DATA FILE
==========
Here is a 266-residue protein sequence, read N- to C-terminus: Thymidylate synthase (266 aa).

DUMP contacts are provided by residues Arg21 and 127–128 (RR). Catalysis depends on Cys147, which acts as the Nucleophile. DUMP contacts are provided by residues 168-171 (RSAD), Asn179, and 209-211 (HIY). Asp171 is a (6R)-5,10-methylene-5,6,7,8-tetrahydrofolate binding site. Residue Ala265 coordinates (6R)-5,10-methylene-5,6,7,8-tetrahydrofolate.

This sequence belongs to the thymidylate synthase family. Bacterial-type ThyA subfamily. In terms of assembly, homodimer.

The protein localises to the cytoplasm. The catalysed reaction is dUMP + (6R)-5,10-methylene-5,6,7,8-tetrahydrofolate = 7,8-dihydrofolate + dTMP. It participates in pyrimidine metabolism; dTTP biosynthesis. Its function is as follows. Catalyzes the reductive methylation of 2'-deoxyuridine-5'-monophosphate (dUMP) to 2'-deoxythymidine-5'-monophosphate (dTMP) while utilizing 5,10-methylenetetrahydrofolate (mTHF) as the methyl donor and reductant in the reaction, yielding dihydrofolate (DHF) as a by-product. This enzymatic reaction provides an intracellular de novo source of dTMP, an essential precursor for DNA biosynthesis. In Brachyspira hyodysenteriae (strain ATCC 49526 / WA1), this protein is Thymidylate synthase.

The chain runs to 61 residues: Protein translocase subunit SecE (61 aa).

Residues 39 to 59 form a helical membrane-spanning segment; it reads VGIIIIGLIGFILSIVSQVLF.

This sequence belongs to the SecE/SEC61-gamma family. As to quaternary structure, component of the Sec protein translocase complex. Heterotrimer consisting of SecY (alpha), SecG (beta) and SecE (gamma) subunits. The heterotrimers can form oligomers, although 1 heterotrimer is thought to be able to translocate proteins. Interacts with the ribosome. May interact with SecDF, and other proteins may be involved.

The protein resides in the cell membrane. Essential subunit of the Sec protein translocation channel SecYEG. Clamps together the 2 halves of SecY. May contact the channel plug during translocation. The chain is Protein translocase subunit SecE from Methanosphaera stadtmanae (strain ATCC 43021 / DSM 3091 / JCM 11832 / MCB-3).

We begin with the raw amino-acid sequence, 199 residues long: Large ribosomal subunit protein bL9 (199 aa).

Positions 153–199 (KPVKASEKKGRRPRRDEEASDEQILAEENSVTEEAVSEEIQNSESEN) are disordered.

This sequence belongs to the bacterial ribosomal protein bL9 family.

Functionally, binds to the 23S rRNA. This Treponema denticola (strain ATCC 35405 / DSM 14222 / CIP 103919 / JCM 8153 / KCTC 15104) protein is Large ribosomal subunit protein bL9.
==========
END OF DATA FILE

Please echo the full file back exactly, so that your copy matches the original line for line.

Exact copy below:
Here is a 266-residue protein sequence, read N- to C-terminus: Thymidylate synthase (266 aa).

DUMP contacts are provided by residues Arg21 and 127–128 (RR). Catalysis depends on Cys147, which acts as the Nucleophile. DUMP contacts are provided by residues 168-171 (RSAD), Asn179, and 209-211 (HIY). Asp171 is a (6R)-5,10-methylene-5,6,7,8-tetrahydrofolate binding site. Residue Ala265 coordinates (6R)-5,10-methylene-5,6,7,8-tetrahydrofolate.

This sequence belongs to the thymidylate synthase family. Bacterial-type ThyA subfamily. In terms of assembly, homodimer.

The protein localises to the cytoplasm. The catalysed reaction is dUMP + (6R)-5,10-methylene-5,6,7,8-tetrahydrofolate = 7,8-dihydrofolate + dTMP. It participates in pyrimidine metabolism; dTTP biosynthesis. Its function is as follows. Catalyzes the reductive methylation of 2'-deoxyuridine-5'-monophosphate (dUMP) to 2'-deoxythymidine-5'-monophosphate (dTMP) while utilizing 5,10-methylenetetrahydrofolate (mTHF) as the methyl donor and reductant in the reaction, yielding dihydrofolate (DHF) as a by-product. This enzymatic reaction provides an intracellular de novo source of dTMP, an essential precursor for DNA biosynthesis. In Brachyspira hyodysenteriae (strain ATCC 49526 / WA1), this protein is Thymidylate synthase.

The chain runs to 61 residues: Protein translocase subunit SecE (61 aa).

Residues 39 to 59 form a helical membrane-spanning segment; it reads VGIIIIGLIGFILSIVSQVLF.

This sequence belongs to the SecE/SEC61-gamma family. As to quaternary structure, component of the Sec protein translocase complex. Heterotrimer consisting of SecY (alpha), SecG (beta) and SecE (gamma) subunits. The heterotrimers can form oligomers, although 1 heterotrimer is thought to be able to translocate proteins. Interacts with the ribosome. May interact with SecDF, and other proteins may be involved.

The protein resides in the cell membrane. Essential subunit of the Sec protein translocation channel SecYEG. Clamps together the 2 halves of SecY. May contact the channel plug during translocation. The chain is Protein translocase subunit SecE from Methanosphaera stadtmanae (strain ATCC 43021 / DSM 3091 / JCM 11832 / MCB-3).

We begin with the raw amino-acid sequence, 199 residues long: Large ribosomal subunit protein bL9 (199 aa).

Positions 153–199 (KPVKASEKKGRRPRRDEEASDEQILAEENSVTEEAVSEEIQNSESEN) are disordered.

This sequence belongs to the bacterial ribosomal protein bL9 family.

Functionally, binds to the 23S rRNA. This Treponema denticola (strain ATCC 35405 / DSM 14222 / CIP 103919 / JCM 8153 / KCTC 15104) protein is Large ribosomal subunit protein bL9.